An employee of one of the world’s biggest tech companies loses a hotly anticipated new smartphone in a bar, only for it to be found, photographed and posted on the Internet — sound familiar?
In a case of history repeating, the Google Nexus 4 — a yet-unannounced model rumored to be running Android 4.2 Key Lime Pie — turned up at a bar after closing hours.
According to Wired, Jamin Barton, bartender at San Francisco’s 500 Club, found the phone but wasn’t able to figure out what it was: It was locked and didn’t include a SIM card, but did have a “not for sale” sticker and Google logo.
Dave, a tech-knowledgeable regular at the bar, apparently went ahead and called Google HQ about the mystery phone, setting off a slightly bizarre chain of events that involved Google’s security team, police and an unrelated but coinciding riot.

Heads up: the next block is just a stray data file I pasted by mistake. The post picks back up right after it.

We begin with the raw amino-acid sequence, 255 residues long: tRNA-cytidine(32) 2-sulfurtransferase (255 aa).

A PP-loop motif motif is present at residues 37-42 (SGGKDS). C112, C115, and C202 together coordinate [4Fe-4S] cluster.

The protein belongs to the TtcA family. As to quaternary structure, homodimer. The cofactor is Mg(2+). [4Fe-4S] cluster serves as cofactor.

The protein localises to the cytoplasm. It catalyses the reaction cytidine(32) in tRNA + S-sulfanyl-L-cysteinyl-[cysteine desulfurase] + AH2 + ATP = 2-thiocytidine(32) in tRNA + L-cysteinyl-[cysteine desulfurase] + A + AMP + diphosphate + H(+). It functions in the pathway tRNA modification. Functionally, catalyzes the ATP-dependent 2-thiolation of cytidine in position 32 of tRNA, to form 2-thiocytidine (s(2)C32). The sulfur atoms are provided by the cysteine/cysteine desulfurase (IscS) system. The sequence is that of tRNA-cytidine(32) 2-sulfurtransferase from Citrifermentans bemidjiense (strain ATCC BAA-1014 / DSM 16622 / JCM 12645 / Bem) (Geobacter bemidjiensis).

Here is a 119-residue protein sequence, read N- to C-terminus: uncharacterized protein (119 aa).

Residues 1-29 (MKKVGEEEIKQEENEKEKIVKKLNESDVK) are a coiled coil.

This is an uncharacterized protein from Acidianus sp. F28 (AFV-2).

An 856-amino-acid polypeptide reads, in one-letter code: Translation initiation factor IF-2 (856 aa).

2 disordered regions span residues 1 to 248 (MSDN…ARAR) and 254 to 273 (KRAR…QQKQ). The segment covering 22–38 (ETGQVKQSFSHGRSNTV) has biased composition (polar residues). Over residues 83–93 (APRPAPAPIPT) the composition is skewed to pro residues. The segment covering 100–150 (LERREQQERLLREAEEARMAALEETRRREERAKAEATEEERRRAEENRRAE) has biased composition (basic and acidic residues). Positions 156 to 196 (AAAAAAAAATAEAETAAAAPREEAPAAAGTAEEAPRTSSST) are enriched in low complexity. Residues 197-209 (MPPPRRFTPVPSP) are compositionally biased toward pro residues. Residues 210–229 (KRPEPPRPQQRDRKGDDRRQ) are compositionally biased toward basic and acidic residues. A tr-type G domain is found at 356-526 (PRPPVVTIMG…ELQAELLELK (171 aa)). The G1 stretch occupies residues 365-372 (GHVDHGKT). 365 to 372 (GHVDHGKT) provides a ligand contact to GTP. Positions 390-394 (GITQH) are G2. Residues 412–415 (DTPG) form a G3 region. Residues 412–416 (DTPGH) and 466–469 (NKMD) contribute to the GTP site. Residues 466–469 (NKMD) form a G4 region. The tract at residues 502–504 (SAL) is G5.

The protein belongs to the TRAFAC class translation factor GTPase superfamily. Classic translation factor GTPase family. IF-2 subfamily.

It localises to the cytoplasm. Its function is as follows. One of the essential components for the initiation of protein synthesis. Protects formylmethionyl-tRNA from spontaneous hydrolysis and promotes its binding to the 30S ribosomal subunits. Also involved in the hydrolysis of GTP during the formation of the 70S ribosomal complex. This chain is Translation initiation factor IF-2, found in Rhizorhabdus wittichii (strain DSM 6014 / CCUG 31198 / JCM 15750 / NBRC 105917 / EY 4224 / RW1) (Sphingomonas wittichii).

Eventually, the phone wound up with Brian Katz, global investigations and intelligence manager at Google. According to Wired, Katz offered the bartender a free phone if he didn’t share photos of the phone — but he did, and they’re posted online (Wired paid the bartender a freelance fee for the photos).
The Nexus 4 is rumored to be running a quad-core 1.5 GHz Qualcomm APQ8064 Snapdragon processor with a 1280×768 display, 2GB of RAM and 16GB storage. See more, including the photos, at Wired.
Ultimately, it’s a story we’ve heard again and again: Apple lost an iPhone prototype at a California bar in April, 2010, and again in August, 2011. Why are these prototypes so hard to hang on to? Do you think these companies are intentionally “losing” phones to generate Internet buzz? source: